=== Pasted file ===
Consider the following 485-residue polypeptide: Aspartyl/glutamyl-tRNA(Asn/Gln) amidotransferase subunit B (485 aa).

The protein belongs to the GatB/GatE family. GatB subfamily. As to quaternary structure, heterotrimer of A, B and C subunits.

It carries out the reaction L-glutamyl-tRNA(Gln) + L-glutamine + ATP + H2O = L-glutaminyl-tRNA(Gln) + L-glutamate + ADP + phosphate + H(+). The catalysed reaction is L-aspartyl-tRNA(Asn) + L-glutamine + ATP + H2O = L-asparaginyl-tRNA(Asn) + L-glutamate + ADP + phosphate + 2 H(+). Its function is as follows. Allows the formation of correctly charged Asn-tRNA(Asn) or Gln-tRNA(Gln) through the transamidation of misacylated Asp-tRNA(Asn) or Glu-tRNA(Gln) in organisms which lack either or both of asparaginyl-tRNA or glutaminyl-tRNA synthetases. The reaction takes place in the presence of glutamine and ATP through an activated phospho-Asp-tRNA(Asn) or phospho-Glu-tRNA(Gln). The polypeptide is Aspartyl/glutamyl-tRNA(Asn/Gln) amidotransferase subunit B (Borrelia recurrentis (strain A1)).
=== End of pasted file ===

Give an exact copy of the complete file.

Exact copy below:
Consider the following 485-residue polypeptide: Aspartyl/glutamyl-tRNA(Asn/Gln) amidotransferase subunit B (485 aa).

The protein belongs to the GatB/GatE family. GatB subfamily. As to quaternary structure, heterotrimer of A, B and C subunits.

It carries out the reaction L-glutamyl-tRNA(Gln) + L-glutamine + ATP + H2O = L-glutaminyl-tRNA(Gln) + L-glutamate + ADP + phosphate + H(+). The catalysed reaction is L-aspartyl-tRNA(Asn) + L-glutamine + ATP + H2O = L-asparaginyl-tRNA(Asn) + L-glutamate + ADP + phosphate + 2 H(+). Its function is as follows. Allows the formation of correctly charged Asn-tRNA(Asn) or Gln-tRNA(Gln) through the transamidation of misacylated Asp-tRNA(Asn) or Glu-tRNA(Gln) in organisms which lack either or both of asparaginyl-tRNA or glutaminyl-tRNA synthetases. The reaction takes place in the presence of glutamine and ATP through an activated phospho-Asp-tRNA(Asn) or phospho-Glu-tRNA(Gln). The polypeptide is Aspartyl/glutamyl-tRNA(Asn/Gln) amidotransferase subunit B (Borrelia recurrentis (strain A1)).